Federal Court Permanently Blocks North Dakota ‘Heartbeat’ Abortion Ban

Reproductive rights advocates scored a major victory Wednesday when a federal district court permanently blocked a North Dakota law that would have banned abortions as early as six weeks of pregnancy.

The law at issue, HB 1456, would have prohibited abortions after a heartbeat was detected and subjected any physician who knowingly violated the “heartbeat ban” to felony charges punishable by up to five years in prison. In June 2013, the Center for Reproductive Rights sued to block the law. The lawsuit, filed on behalf of the state’s only abortion clinic, the Red River Women’s Clinic, and its medical director, argues that the law clearly violates the U.S. Constitution and unnecessarily places women’s health in danger by banning pre-viability abortions. In July, U.S. District Judge Daniel Hovland issued an order temporarily blocking the ban, calling the legislation “a blatant violation of the constitutional guarantees afforded to all women.

Wednesday’s order blocks the law permanently.

“Today’s decision puts a stop to this attempt by North Dakota politicians to send the women of their state back to the dark days before Roe v. Wade, when reproductive health care options were limited at best and deadly at worst,” said Nancy Northup, president and CEO of the Center for Reproductive Rights, in a statement. “The court was correct to call this law exactly what it is: a blatant violation of the constitutional guarantees afforded to all women. But women should not be forced to go to court, year after year in state after state, to protect their constitutional rights. We hope today’s decision, along with the long line of decisions striking down these attempts to choke off access to safe and legal abortion services in the U.S., sends a strong message to politicians across the country that our rights cannot be legislated away.”

The fight over HB 1456 is not the only reproductive rights challenge happening in North Dakota. The Center for Reproductive Rights also filed lawsuits challenging measures that would essentially ban medication abortion in the state and impose the medically unnecessary requirement that abortion providers obtain admitting privileges at a hospital within 30 miles of where they are performing abortions. The North Dakota Supreme Court is currently considering the ban on medication abortion, while the admitting privileges case has been settled.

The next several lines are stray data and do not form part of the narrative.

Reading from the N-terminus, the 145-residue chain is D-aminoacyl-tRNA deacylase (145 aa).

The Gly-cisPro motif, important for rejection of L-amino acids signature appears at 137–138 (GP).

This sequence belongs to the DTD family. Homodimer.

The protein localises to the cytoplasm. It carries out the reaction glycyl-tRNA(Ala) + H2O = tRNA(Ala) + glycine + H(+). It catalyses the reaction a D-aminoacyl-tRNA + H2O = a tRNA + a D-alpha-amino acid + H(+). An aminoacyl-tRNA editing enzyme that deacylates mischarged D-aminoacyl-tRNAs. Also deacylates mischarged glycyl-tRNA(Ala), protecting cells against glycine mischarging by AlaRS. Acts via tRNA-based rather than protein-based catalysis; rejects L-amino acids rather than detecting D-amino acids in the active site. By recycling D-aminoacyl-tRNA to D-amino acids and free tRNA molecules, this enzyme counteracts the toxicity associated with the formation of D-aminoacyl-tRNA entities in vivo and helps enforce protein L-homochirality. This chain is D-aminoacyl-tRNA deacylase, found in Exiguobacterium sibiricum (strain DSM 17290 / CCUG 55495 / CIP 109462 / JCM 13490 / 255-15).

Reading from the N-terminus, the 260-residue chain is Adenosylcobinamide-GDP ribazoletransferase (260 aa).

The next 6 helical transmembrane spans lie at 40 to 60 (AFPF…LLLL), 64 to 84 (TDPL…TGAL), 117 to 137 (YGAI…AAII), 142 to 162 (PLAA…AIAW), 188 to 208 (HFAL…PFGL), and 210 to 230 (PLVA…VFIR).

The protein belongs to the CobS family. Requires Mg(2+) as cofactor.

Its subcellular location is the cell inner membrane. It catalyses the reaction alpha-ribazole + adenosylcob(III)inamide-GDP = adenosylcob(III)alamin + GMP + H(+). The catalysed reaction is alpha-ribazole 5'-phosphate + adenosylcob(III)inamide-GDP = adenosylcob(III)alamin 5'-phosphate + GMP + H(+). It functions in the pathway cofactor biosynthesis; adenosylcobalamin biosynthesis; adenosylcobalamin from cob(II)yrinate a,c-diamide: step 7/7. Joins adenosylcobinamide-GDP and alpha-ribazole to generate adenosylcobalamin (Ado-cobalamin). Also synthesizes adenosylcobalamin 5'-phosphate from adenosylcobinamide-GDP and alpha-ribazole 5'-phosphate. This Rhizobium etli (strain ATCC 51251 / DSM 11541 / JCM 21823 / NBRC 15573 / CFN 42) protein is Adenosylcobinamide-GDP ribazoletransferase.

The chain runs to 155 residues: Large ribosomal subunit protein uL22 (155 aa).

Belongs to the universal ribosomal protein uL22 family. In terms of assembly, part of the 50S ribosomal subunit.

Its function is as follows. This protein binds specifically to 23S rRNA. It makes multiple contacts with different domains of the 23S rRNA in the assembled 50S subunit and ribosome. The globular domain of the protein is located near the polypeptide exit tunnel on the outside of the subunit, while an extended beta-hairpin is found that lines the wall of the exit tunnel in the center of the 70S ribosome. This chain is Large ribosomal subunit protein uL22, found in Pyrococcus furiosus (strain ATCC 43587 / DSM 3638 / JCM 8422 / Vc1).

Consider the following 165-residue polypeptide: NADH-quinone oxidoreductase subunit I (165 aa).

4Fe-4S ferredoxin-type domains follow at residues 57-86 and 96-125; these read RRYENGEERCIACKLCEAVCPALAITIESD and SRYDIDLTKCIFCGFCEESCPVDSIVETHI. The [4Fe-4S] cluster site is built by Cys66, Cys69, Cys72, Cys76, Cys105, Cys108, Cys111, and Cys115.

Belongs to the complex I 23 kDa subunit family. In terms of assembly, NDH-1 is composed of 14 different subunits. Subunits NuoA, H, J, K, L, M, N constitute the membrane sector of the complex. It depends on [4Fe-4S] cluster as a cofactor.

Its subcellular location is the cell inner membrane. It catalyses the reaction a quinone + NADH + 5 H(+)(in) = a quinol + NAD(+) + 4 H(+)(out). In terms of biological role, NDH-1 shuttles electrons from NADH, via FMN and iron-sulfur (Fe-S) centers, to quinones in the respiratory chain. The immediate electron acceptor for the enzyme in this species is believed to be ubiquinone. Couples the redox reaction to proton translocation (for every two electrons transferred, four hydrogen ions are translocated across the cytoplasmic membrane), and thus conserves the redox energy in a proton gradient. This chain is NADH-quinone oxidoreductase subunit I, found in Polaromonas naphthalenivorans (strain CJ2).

As reported by RH Reality Check, taxpayers paid nearly $230,000 in attorneys’ fees from January 2011 to December 2013 defending anti-choice measures in North Dakota. At the request of North Dakota Attorney General Wayne Stenehjem, the state set aside $400,000 in 2013 to defend anti-choice restrictions in court.

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  • red_zone

    Thank goodness! Most women don’t even know they’re pregnant until AFTER 6 weeks.

  • RNfromNY

    Now that that is settled, they can stop wasting taxpayer dollars in lawsuits to try to change the Roe vs Wade definition of viability from 24 weeks. Right???? A taxpayer can dream…

    • Ingrid Heimark

      But viability is 22 weeks, not 24

      • Jennifer Starr

        No, it isn’t. Babies born at 22 weeks rarely survive.

        • Ingrid Heimark

          But some do, but you would rather err on the side of death, I get that

          • Jennifer Starr

            Yeah, the number is about 10%, meaning that 90% don’t make it. Around 23 weeks and it’s about 50-60%. At 24 weeks and up the odds really start to improve. My cousin was born at around 25-26 weeks and she was in NICU for quite a while and is 16 now–thankfully she has no lasting issues.

          • Arekushieru

            I had a friend whose son was born anywhere from 27 to 31 weeks into the pregnancy. He was small, but the thing is, he could have been a LOT smaller. My friend had diabetes aggravated by his gestation. It contributed to his rapid weight gain which ensured his chances for survival were somewhat better. He does have some breathing and development issues, however.